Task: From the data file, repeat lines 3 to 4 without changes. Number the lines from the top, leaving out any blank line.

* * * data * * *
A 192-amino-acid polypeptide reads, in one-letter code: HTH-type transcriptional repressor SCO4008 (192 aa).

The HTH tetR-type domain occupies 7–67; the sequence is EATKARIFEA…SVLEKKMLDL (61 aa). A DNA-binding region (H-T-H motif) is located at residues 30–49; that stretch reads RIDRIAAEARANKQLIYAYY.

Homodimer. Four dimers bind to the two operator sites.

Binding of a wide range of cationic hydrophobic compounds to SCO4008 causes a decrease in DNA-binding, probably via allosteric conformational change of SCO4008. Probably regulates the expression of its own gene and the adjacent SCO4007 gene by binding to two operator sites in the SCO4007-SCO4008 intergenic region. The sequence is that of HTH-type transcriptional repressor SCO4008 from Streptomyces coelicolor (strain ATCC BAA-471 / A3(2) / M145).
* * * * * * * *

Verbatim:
Homodimer. Four dimers bind to the two operator sites.

Binding of a wide range of cationic hydrophobic compounds to SCO4008 causes a decrease in DNA-binding, probably via allosteric conformational change of SCO4008. Probably regulates the expression of its own gene and the adjacent SCO4007 gene by binding to two operator sites in the SCO4007-SCO4008 intergenic region. The sequence is that of HTH-type transcriptional repressor SCO4008 from Streptomyces coelicolor (strain ATCC BAA-471 / A3(2) / M145).